Birmingham is well known for its modernist city centre and its thorough reconstruction in the 1990s and later, but perhaps it is less celebrated for the remarkable concrete and modern glass churches in its suburbs.
The C20 NW Group will explore these on Saturday 20 June 2015, as well as visiting some lesser known Arts and Crafts sites. There will also be a chance to see the Modernist Face exhibition at the Barber Institute for Fine Arts.
The itinerary includes two important 1960s churches by Richard Gilbert Scott: St Thomas More, Sheldon, and Our Lady Help of Christians, Kitts Green. Gavin Stamp, in the C20 Society’s 100 Buildings 100 Years, described the latter as ‘one of the most successful of modern Roman Catholic churches in England’.
Less well known is St Peter’s, Hall Green (Norman T. Rider, 1964): like a modern French concrete church flown into Birmingham, complete with splendid French dalle de verre glass.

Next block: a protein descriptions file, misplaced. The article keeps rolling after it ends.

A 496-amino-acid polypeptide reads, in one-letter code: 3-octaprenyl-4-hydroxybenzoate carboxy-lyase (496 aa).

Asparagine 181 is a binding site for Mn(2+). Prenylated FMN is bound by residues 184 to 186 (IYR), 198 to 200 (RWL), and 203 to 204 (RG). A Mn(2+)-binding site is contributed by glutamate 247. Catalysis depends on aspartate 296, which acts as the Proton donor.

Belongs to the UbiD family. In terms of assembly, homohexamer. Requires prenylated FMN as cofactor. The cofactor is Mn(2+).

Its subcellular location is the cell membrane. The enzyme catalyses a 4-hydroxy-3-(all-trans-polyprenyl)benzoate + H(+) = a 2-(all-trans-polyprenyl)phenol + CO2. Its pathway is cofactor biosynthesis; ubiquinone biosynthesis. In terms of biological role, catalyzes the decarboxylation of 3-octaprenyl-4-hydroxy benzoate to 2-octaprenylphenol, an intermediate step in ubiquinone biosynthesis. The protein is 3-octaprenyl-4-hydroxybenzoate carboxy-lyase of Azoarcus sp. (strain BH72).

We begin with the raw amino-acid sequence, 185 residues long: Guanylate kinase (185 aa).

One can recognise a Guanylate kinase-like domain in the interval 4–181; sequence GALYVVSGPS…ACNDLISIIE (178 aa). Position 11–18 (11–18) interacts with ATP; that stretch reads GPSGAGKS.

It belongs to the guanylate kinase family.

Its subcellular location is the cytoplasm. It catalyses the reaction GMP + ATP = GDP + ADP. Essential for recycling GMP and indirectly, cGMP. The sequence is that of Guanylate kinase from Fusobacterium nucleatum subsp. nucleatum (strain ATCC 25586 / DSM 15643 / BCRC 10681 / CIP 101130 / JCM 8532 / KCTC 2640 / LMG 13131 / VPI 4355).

There will also be a stop at Queen’s College, Edgbaston (Holland Hobbiss, 1929-30) and the Barber Institute. The former is an interwar college – Arts and Crafts neo-Georgian, with a pretty ‘early Christian’ style chapel and with humane 1960s additions by John Madin; the latter is a subtle Art Deco art gallery and theatre with a splendid auditorium, which was the architect Robert Atkinson’s masterwork.
Lunch will be at a Grade II-listed roadhouse of 1929, the Black Horse in Northfield, which was built to resemble a Tudor mansion – think Little Moreton Hall. Other local food outlets will also be available.
More details and booking at http://www.c20society.org.uk/regions/event-visit-to-birmingham-suburbs/
This event is run by the Twentieth Century Society and TACS has no association with this event.
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